Veteran British director Ken Loach makes what could to be his narrative curtain call with Irish political period piece Jimmy’s Hall (2014), which premièred at this year’s 67th Cannes Film Festival. Operating within his comfort zone, Loach wants to educate and inspire the workers, but has ended up with something entirely workmanlike. It’s the 1930s and Ireland has finally achieved some semblance of peace. Jimmy Gralton (Barry Ward) is a communist activist who returns from political exile in New York to County Leitrim, his old ma and peat-cutting with his pals. “A far cry from Broadway,” one notes, but it isn’t long before Jimmy is busying himself with reopening a local music and debate venue.
Boxing bouts, dance classes and reading groups begin to take place once more following a brief flashback to the initial building of the hall. Meanwhile, Jimmy’s feelings towards an old flame, Oonagh (Simone Kirby), sputter back into life despite her now being married with children. Of course, the local priest Father Sheridan (Jim Norton) is appalled. “What is this craving for pleasure?”, the baffled old man asks in a sermon before reading out the names of all who have attended the previous evening’s dance. More dangerous are the local landowners, the police, the newly-established IRA and other assorted villains. One of them, the appropriately moustachioed Commander O’Keefe (played by Brían F. O’Byrne), even horsewhips his own daughter for having the temerity to visit the recently rebuilt Pearse-Connolly.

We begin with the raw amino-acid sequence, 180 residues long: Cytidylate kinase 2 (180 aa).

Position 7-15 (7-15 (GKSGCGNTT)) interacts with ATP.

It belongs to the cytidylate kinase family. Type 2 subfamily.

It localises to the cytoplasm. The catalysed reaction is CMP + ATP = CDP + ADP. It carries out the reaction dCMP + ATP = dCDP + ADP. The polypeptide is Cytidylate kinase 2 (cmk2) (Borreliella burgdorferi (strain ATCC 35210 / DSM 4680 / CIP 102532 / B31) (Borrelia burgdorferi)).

The characters of Jimmy’s Hall aren’t really characters as much as archetypes: the saintly mother, the sweetheart, the hero, the villain. This is the kind of film where people don’t argue – they debate – speaking in lines from manifestos and creating an incongruity. Jimmy’s explanation for his preferring Ireland to New York is that “no one orders him around”, yet given his recent history and the troubles he already sees on the horizon this seems numbingly naïve. In fact, for a full-time political activist, Gralton is remarkably passive and insipid. There’s no fire in his belly, no anger in his heart. When he’s called upon to help some evicted tenants reclaim their property, he opens the whole thing up for debate and then seems to let everyone else decide for him. The script from from regular Loach collaborator Paul Laverty feels airless, as if nothing much is at stake. Likewise, the pair contrive to have the decision to reopen the hall feel like something Jimmy has been pushed into. This is a classic screenwriting ploy, but sits awkwardly with a supposed political freedom fighter.
When Gralton does get up to give a speech, Laverty is so concerned that we, the audience, understand the contemporary echoes of the Wall Street Crash that he forgets Jimmy’s actual audience are perhaps going to be more inspired if he says something about Ireland and the land problem – the reason they’re actually there. At least Loach’s latest looks the part thanks to Robbie Ryan’s cinematography, while George Fenton’s score offers up a mix of period jazz and traditional Irish music. The actors do their best with the ideospeak, but only Norton gets anything out of his part as a priest who recognises in his adversary a nobler man than many of his allies. Even Sheridan seems underdeveloped and a sop to the Catholic Church. In Loach’s Ireland there’s not much drinking, no real dissension and little humour beyond a cheery camaraderie. Jimmy’s Hall may have been built with the best of intentions, but it’s in desperate need of a craic or two.